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There’s more to pasta than spaghetti hoops in tomato sauce. Miranda France takes a look at what’s cooking.
Thank God for pasta. It is cheap. it keeps for months and even the most hesitant ofcooks can rustle up something with it. I'll wager more than one bout ofempty-fridge gastronomic blues has been dispelled by the inevitable. happy discovery of a half-finished. half-forgotten packet ofpasta at the back of the cupboard. Caught in a halfway-house somewhere between ‘real meal' and ‘fast food‘. pasta has long been deprived of the reverence such a versatile and rewarding food deserves.
Now there are signs that the British. notorious for their lack of culinary interest. are doing more imaginative things with it. Small businesses. specialising in both fresh and dried pasta. are thriving. as discerning consumers shun supermarket spaghetti in favour of the wide range of pasta available in good Italian delicatessens.
Maurizio Meoni recently set up
Gourmet Pasta in Edinburgh and has
been bowled over by the demand for his fresh pasta. ofwhich he makes several batches a day. This is not just a British fad. he says. back in the very bosom of Italy business is booming. ‘I recently read an article in a leading Italian newspaper which said that fresh pasta sales are increasing by between 15 per cent and 20 per cent. while dried pasta sales are stable.‘
There are various ways of making pasta. ranging from a frugal flour
and water mix. to the lavish recipe suggested by French gastronome Ali-Bab in his 1907 Gastronomic Pratique. He recommended the use
of 18 egg yolks to 500g of flour for ‘an
absolutely exquisite noodle pasta of incomparable finesse‘.
When pasta is being made by a machine — either commercial or domestic— durum wheat (semolina) should be used. It gives a resilient dough which stands up better to the rigorous machinery. Durum is very expensive. and many firms use cheaper flours. so. when buying. it is worth checking on the packet. Surprisingly. Maurizio reckons Canadian durum to be the best. As far as he is concerned. the advantages of fresh pasta are in the ingredients. ‘You don't use the best eggs in the market to make a pasta which is going to last 15 days. I touch only grade A eggs. This is fine if you can sell your pasta immediately.‘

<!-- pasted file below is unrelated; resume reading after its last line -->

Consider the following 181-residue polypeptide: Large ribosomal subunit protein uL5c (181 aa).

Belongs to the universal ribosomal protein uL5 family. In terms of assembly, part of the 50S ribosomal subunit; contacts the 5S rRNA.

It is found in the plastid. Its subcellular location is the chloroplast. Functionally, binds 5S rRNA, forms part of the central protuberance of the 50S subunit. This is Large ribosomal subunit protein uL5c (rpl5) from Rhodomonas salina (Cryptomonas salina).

With their 65 years‘ experience of selling pasta in Glasgow. the Fazzi brothers recognise this to be a vain hope; they only sell fresh pasta if someone orders it. However. all their filled pasta products — ravioli. tortellini and canelloni — are made from fresh pasta. Since. unlike some larger firms. the Fazzi brothers use fresh eggs. not dried ones. in their mixture. you would be unlikely to be
able to tell the difference.
Down at the tiny Pasta Cosmo factory in Leith. tagliatelle and lasagne are made twice-weekly by two beautiful shiny machines which look rather like giant expresso coffee-makers. (‘osmoTamburro sells some of it fresh from the family‘s shop in Marchmont. although. in general. he is sceptical about the charm of fresh pasta. ‘I know that fora time London had a lot of fresh pasta shops. but I think it was a phase. The real fresh pasta is
made by housewives in Italy with small hand machines. The only advantage in buying it is the shorter cooking time. Fresh pasta is a headache for restaurants. because they can only keep a small quantity and they have to use it right away‘.
Cosmo supplies most of Edinburgh‘s Italian restaurants with their pasta. made with 100 per cent durum and fresh eggs. ‘The Italians here love our pasta‘. he says. ‘I think it’s something to do with the Scottish water.‘
I Cosmo Pasta Shop 28 Warrender Park Road.
The Tamburros sell a range ofdried and fresh pasta. as well as a stack of delicious ready-made pasta-based meals.
I Gourmet Pasta 54 Morningside Road.
The only shop in Edinburgh to specialise in fresh pasta. which is made on the premises. Wholemeal and egg-free pasta is also sold. as well as sauces and condiments.
I Valvona & Crolla 19 Elm Row. Apparently young Italians still arrive in Scotland with a few lire in their pockets and a scrap of paper bearing Valvona & (frolla's address. It is the Mecca of those who love Italian food and wine. They also sell hand machines at £3 1 .89 for making tagliatelle and spaghetti for which you can buy ravioli and spaghettini attachments at £21 .89 and £11.39 respectively.
I lnhouse Edinburgh 28 Howe Street. lnhouse specialise in avarier of pasta accoutrements. including large pasta pots at £190. tongs at £4.75. ravioli tins at £9.95 and cutters at £1.50.
78 The List 27 July — 9 August I990